Our first electric train, 100 years on
Australian public transport history changed forever on 6 October 1918 - the trial date for Melbourne's first electric train.
The trial, which was held with 1500 volts, attracted much fanfare on the Flemington Racecourse line and was deemed "an undoubted success".
The Age reported four units, each composed of a motor and trailer, were hauled from Jolimont sheds by locomotive to the Newmarket substation.
Trial runs were carried out to the racecourse and back in the presence of "a crowd of interested onlookers and the railway enclosure was full of people of all ages".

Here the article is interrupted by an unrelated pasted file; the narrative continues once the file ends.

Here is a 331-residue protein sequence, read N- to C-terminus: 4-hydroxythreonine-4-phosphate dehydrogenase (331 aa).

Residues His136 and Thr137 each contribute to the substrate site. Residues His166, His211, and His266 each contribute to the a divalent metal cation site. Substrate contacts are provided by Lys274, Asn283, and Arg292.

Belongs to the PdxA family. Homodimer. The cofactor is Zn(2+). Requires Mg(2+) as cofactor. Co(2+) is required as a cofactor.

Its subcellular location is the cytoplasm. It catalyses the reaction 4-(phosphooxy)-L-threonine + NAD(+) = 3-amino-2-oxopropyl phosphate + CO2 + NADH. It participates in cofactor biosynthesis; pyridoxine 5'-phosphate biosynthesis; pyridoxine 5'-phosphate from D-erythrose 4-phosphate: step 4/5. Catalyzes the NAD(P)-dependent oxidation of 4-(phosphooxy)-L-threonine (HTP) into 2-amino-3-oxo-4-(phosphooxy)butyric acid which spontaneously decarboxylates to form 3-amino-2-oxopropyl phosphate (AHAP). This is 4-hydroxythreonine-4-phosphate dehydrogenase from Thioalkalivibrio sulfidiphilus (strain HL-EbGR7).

Energising the overhead wiring, to the run the trains, only took place four days prior to the trial.
It was a major achievement, especially as this work took place during the latter stages of World War I
Contracts were not honoured, as British factories were ordered to turn their factories towards the war effort.
Equipment and materials shortages also compounded problems in Melbourne.
This major overhaul led the way in Australia, as New South Wales lagged more than seven years behind, and set a precedent for other inter-war projects across across the world.
Despite these issues, and other time delays, transitioning from steam to electrification represented the beginning of an exciting new era for Melbourne commuter rail.
- A centenary of electrification - Ian Cook (October 2018)
- Ten years ago - Victorian Railways magazine (July 1929)